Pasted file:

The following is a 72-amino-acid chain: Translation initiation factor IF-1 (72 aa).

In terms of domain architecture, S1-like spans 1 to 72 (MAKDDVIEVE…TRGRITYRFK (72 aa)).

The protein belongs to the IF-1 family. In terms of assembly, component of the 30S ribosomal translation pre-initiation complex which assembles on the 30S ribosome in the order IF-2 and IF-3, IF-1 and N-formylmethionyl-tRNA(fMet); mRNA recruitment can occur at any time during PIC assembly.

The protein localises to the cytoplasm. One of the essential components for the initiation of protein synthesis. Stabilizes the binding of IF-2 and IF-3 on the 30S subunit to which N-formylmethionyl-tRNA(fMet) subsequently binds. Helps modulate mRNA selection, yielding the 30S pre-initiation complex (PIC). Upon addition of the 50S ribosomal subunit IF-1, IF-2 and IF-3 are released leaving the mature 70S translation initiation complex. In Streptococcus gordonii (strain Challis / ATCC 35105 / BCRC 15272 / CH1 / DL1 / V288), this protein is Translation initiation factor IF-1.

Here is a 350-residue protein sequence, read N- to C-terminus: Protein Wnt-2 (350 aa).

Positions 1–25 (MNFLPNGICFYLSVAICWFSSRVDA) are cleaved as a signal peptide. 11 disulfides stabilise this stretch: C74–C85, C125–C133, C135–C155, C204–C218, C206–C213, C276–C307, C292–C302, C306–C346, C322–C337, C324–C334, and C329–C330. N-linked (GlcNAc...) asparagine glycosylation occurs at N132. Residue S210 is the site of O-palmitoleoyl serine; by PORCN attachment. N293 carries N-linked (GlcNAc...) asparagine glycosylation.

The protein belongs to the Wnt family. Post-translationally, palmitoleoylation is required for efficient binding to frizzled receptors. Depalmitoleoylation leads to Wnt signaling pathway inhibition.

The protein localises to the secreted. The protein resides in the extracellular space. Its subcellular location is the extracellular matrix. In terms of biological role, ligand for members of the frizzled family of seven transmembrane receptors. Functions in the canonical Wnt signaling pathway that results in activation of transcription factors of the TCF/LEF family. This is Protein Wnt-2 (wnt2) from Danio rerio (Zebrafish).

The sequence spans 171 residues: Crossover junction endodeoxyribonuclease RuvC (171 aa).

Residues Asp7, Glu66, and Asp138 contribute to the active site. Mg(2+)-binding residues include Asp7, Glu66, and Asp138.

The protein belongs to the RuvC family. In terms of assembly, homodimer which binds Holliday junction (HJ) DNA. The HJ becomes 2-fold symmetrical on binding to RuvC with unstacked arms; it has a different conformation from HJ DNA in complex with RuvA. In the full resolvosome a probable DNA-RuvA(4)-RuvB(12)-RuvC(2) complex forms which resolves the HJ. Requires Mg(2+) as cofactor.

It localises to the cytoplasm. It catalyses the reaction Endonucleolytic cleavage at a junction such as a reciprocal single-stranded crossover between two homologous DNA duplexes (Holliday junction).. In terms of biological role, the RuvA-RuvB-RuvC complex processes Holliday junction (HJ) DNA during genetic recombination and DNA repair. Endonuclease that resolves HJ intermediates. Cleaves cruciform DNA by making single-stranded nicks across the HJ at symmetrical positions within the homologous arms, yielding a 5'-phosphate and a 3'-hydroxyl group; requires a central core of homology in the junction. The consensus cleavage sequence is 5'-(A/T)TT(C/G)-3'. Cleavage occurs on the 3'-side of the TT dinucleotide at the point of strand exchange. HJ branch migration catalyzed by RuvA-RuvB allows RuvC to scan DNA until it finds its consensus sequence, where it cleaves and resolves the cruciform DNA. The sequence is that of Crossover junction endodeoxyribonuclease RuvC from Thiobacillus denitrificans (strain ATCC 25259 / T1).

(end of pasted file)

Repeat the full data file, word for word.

The following is a 72-amino-acid chain: Translation initiation factor IF-1 (72 aa).

In terms of domain architecture, S1-like spans 1 to 72 (MAKDDVIEVE…TRGRITYRFK (72 aa)).

The protein belongs to the IF-1 family. In terms of assembly, component of the 30S ribosomal translation pre-initiation complex which assembles on the 30S ribosome in the order IF-2 and IF-3, IF-1 and N-formylmethionyl-tRNA(fMet); mRNA recruitment can occur at any time during PIC assembly.

The protein localises to the cytoplasm. One of the essential components for the initiation of protein synthesis. Stabilizes the binding of IF-2 and IF-3 on the 30S subunit to which N-formylmethionyl-tRNA(fMet) subsequently binds. Helps modulate mRNA selection, yielding the 30S pre-initiation complex (PIC). Upon addition of the 50S ribosomal subunit IF-1, IF-2 and IF-3 are released leaving the mature 70S translation initiation complex. In Streptococcus gordonii (strain Challis / ATCC 35105 / BCRC 15272 / CH1 / DL1 / V288), this protein is Translation initiation factor IF-1.

Here is a 350-residue protein sequence, read N- to C-terminus: Protein Wnt-2 (350 aa).

Positions 1–25 (MNFLPNGICFYLSVAICWFSSRVDA) are cleaved as a signal peptide. 11 disulfides stabilise this stretch: C74–C85, C125–C133, C135–C155, C204–C218, C206–C213, C276–C307, C292–C302, C306–C346, C322–C337, C324–C334, and C329–C330. N-linked (GlcNAc...) asparagine glycosylation occurs at N132. Residue S210 is the site of O-palmitoleoyl serine; by PORCN attachment. N293 carries N-linked (GlcNAc...) asparagine glycosylation.

The protein belongs to the Wnt family. Post-translationally, palmitoleoylation is required for efficient binding to frizzled receptors. Depalmitoleoylation leads to Wnt signaling pathway inhibition.

The protein localises to the secreted. The protein resides in the extracellular space. Its subcellular location is the extracellular matrix. In terms of biological role, ligand for members of the frizzled family of seven transmembrane receptors. Functions in the canonical Wnt signaling pathway that results in activation of transcription factors of the TCF/LEF family. This is Protein Wnt-2 (wnt2) from Danio rerio (Zebrafish).

The sequence spans 171 residues: Crossover junction endodeoxyribonuclease RuvC (171 aa).

Residues Asp7, Glu66, and Asp138 contribute to the active site. Mg(2+)-binding residues include Asp7, Glu66, and Asp138.

The protein belongs to the RuvC family. In terms of assembly, homodimer which binds Holliday junction (HJ) DNA. The HJ becomes 2-fold symmetrical on binding to RuvC with unstacked arms; it has a different conformation from HJ DNA in complex with RuvA. In the full resolvosome a probable DNA-RuvA(4)-RuvB(12)-RuvC(2) complex forms which resolves the HJ. Requires Mg(2+) as cofactor.

It localises to the cytoplasm. It catalyses the reaction Endonucleolytic cleavage at a junction such as a reciprocal single-stranded crossover between two homologous DNA duplexes (Holliday junction).. In terms of biological role, the RuvA-RuvB-RuvC complex processes Holliday junction (HJ) DNA during genetic recombination and DNA repair. Endonuclease that resolves HJ intermediates. Cleaves cruciform DNA by making single-stranded nicks across the HJ at symmetrical positions within the homologous arms, yielding a 5'-phosphate and a 3'-hydroxyl group; requires a central core of homology in the junction. The consensus cleavage sequence is 5'-(A/T)TT(C/G)-3'. Cleavage occurs on the 3'-side of the TT dinucleotide at the point of strand exchange. HJ branch migration catalyzed by RuvA-RuvB allows RuvC to scan DNA until it finds its consensus sequence, where it cleaves and resolves the cruciform DNA. The sequence is that of Crossover junction endodeoxyribonuclease RuvC from Thiobacillus denitrificans (strain ATCC 25259 / T1).